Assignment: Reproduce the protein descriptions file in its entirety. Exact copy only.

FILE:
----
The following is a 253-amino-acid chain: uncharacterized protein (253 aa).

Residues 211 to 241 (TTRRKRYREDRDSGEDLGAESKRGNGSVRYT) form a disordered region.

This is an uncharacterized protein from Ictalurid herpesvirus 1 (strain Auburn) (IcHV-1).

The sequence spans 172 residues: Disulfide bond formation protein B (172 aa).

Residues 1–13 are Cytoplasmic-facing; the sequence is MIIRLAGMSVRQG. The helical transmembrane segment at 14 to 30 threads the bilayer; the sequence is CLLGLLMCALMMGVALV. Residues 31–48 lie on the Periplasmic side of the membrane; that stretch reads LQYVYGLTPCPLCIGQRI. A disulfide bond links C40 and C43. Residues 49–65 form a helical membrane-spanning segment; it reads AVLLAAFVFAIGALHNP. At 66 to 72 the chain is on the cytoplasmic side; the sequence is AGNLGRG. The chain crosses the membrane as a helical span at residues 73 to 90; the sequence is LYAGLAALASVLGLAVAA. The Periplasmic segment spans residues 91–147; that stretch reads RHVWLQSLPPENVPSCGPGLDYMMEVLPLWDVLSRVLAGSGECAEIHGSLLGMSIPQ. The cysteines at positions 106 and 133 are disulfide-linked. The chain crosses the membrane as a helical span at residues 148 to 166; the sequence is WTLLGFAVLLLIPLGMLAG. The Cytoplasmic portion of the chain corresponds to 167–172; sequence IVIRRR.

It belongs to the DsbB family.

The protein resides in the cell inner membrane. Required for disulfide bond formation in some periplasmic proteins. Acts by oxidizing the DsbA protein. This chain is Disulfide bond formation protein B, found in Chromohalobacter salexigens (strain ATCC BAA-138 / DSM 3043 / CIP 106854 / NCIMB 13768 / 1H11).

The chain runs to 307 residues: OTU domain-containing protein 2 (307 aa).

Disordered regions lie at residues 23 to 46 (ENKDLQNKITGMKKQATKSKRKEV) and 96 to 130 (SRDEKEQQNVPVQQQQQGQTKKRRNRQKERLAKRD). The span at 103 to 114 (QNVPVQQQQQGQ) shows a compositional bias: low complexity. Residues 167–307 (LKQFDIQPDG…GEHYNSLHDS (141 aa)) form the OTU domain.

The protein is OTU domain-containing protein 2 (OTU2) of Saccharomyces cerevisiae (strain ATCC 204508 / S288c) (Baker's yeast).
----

The following is a 253-amino-acid chain: uncharacterized protein (253 aa).

Residues 211 to 241 (TTRRKRYREDRDSGEDLGAESKRGNGSVRYT) form a disordered region.

This is an uncharacterized protein from Ictalurid herpesvirus 1 (strain Auburn) (IcHV-1).

The sequence spans 172 residues: Disulfide bond formation protein B (172 aa).

Residues 1–13 are Cytoplasmic-facing; the sequence is MIIRLAGMSVRQG. The helical transmembrane segment at 14 to 30 threads the bilayer; the sequence is CLLGLLMCALMMGVALV. Residues 31–48 lie on the Periplasmic side of the membrane; that stretch reads LQYVYGLTPCPLCIGQRI. A disulfide bond links C40 and C43. Residues 49–65 form a helical membrane-spanning segment; it reads AVLLAAFVFAIGALHNP. At 66 to 72 the chain is on the cytoplasmic side; the sequence is AGNLGRG. The chain crosses the membrane as a helical span at residues 73 to 90; the sequence is LYAGLAALASVLGLAVAA. The Periplasmic segment spans residues 91–147; that stretch reads RHVWLQSLPPENVPSCGPGLDYMMEVLPLWDVLSRVLAGSGECAEIHGSLLGMSIPQ. The cysteines at positions 106 and 133 are disulfide-linked. The chain crosses the membrane as a helical span at residues 148 to 166; the sequence is WTLLGFAVLLLIPLGMLAG. The Cytoplasmic portion of the chain corresponds to 167–172; sequence IVIRRR.

It belongs to the DsbB family.

The protein resides in the cell inner membrane. Required for disulfide bond formation in some periplasmic proteins. Acts by oxidizing the DsbA protein. This chain is Disulfide bond formation protein B, found in Chromohalobacter salexigens (strain ATCC BAA-138 / DSM 3043 / CIP 106854 / NCIMB 13768 / 1H11).

The chain runs to 307 residues: OTU domain-containing protein 2 (307 aa).

Disordered regions lie at residues 23 to 46 (ENKDLQNKITGMKKQATKSKRKEV) and 96 to 130 (SRDEKEQQNVPVQQQQQGQTKKRRNRQKERLAKRD). The span at 103 to 114 (QNVPVQQQQQGQ) shows a compositional bias: low complexity. Residues 167–307 (LKQFDIQPDG…GEHYNSLHDS (141 aa)) form the OTU domain.

The protein is OTU domain-containing protein 2 (OTU2) of Saccharomyces cerevisiae (strain ATCC 204508 / S288c) (Baker's yeast).